change of plans

With A-F grades off the table, Tennessee gets creative about rating its schools under federal law

PHOTO: Getty Images/danchooalex

Tennessee’s plan to start grading its schools this year has taken a big detour.

Days of online testing problems this spring forced officials to toss out a new A-F grading system, under development for more than a year as part of Tennessee’s sweeping plan to usher in a new era of school quality.

Now the state Education Department has come up with a different approach to help parents and communities understand how their schools performed in 2017-18.

The state will rate each school on a scale of 0-4 on six different performance indicators. And in a major concession to local district leaders, schools won’t receive a single overall grade or rating as initially planned.

Education Commissioner Candice McQueen said the change complies with a new state law ordering that this year’s TNReady scores “shall not be used to assign a letter grade to a school” — a nod to concerns that the test results may be unreliable. She believes it also complies with the Every Student Succeeds Act, also known as ESSA, the 2015 federal law that requires every state to adopt a rating system that distinguishes each of its schools in a meaningful way.   

McQueen’s approach is drawing mostly praise from education leaders and groups, even as some wonder whether a numeric system will provide the simplicity and clarity of one that grades schools on an A-F scale.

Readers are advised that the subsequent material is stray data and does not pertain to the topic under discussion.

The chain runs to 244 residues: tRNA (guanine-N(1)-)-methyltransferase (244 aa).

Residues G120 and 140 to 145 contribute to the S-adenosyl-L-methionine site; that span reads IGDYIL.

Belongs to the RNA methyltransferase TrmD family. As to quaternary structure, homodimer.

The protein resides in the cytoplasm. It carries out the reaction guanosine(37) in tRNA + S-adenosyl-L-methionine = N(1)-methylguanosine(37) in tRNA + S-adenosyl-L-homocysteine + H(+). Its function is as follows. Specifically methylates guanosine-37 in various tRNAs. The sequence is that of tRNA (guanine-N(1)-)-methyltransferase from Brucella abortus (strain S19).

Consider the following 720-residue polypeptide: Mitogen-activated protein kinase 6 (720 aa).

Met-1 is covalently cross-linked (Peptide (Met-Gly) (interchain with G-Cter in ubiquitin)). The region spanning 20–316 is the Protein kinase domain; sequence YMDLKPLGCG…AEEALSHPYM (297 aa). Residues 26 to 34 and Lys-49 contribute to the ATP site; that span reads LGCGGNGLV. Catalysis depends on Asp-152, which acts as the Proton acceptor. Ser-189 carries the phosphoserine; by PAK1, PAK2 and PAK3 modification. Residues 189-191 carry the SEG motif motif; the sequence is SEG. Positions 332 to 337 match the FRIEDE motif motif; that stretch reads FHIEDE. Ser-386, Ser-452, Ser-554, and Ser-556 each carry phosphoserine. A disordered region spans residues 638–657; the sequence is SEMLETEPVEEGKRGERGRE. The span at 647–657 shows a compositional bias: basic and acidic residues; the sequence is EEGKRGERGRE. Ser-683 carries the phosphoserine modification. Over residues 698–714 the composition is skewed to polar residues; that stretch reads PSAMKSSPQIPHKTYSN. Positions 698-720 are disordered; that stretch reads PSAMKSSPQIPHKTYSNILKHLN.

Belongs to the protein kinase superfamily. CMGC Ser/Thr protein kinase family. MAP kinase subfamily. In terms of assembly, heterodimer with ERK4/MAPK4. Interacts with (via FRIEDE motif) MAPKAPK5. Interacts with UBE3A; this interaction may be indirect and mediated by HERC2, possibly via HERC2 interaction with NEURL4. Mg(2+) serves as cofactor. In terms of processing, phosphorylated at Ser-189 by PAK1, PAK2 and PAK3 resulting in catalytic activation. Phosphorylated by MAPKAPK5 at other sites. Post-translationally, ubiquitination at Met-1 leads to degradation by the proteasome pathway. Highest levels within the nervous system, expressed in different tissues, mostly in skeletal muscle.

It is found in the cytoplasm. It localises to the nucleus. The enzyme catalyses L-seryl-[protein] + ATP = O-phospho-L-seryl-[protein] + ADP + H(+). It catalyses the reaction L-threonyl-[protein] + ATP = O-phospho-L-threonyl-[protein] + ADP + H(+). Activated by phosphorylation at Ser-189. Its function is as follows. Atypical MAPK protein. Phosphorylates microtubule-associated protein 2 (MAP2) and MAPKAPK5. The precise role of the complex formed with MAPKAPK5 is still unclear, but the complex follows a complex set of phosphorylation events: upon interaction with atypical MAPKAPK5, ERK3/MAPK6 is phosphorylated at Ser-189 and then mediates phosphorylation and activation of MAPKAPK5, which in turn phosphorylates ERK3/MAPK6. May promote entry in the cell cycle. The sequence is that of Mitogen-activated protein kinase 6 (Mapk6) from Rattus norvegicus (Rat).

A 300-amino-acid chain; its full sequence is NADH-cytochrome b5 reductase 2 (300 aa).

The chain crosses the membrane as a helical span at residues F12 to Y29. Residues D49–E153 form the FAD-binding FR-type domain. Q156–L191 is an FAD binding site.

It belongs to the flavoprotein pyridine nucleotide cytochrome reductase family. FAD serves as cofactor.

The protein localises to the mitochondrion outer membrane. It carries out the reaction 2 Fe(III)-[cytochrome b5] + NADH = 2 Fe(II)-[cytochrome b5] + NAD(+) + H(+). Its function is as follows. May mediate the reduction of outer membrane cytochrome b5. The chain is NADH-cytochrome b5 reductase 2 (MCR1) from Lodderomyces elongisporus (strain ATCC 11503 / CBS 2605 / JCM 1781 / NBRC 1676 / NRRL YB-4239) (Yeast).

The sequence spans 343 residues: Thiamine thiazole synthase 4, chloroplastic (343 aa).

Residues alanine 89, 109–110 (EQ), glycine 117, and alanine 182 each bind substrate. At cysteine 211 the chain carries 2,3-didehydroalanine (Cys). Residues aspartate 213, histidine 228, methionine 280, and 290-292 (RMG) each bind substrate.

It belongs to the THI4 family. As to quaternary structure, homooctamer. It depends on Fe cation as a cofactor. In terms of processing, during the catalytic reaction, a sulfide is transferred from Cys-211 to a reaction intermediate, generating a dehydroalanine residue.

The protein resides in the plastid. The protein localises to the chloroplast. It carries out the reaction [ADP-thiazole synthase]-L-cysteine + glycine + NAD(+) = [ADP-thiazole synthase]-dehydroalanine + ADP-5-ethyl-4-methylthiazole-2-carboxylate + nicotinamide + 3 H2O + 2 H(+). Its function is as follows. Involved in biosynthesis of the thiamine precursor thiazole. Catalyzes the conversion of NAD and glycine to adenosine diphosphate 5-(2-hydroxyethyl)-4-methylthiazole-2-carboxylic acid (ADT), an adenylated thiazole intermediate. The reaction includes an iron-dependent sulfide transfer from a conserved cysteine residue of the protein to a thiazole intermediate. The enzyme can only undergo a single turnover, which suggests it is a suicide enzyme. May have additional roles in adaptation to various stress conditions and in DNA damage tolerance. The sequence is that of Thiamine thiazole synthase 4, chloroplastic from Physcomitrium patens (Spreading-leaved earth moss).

“I give the department credit for going much further than I thought they could or would based on the TNReady law. They were very creative and ambitious,” said Gini Pupo-Walker, who leads the Tennessee Educational Equity Coalition, which seeks to improve education quality for students of color.

Sen. Dolores Gresham, who chairs the Senate Education Committee, says the numeric system “is not ideal, but it does allow for some accountability and fulfills our requirement” under ESSA.

Federal officials are expected to approve the numeric rating concept and a few other revisions on Tennessee’s updated ESSA plan shared last month with the U.S. Department of Education.

McQueen recently told the task force advising her on testing matters that the numeric system will still provide useful information about how schools are doing in areas such as chronic absenteeism; out-of-school suspensions; student readiness for college, career and the military; and a variety of student achievement and growth data. The indicators are meant to give families a fuller picture of school performance than test scores alone.

PHOTO: Kayleigh Skinner
Tennessee Education Commissioner Candice McQueen is greeted by students and staff at Springdale Memphis Magnet Elementary School during a 2015 svisit.

The commissioner also believes the ratings will follow the intent of the emergency TNReady laws, which shield schools from any “adverse action” from this year’s scores.

The ratings will be accessible online by December. For now, state officials are calling the new platform a “dashboard,” and school superintendents got an early peek last week at its design.

The dashboard will be separate from Tennessee’s existing State Report Card, another online tool showing annual data such as demographics, per-pupil funding, and student achievement by school and district. (Editor’s note: State officials have since decided to combine the dashboard and the State Report Card.)

“The current report card has dozens of data points, but we know it may not be a user-friendly tool for every parent to understand how a school is doing” said state spokeswoman Sara Gast.

“The dashboard will condense the number of data points to highlight what we think are some of the key indicators of success, and provide some context about what those scores mean,” she said.

But whether using the 0-4 system will be as easy to understand as A-F grades is a concern.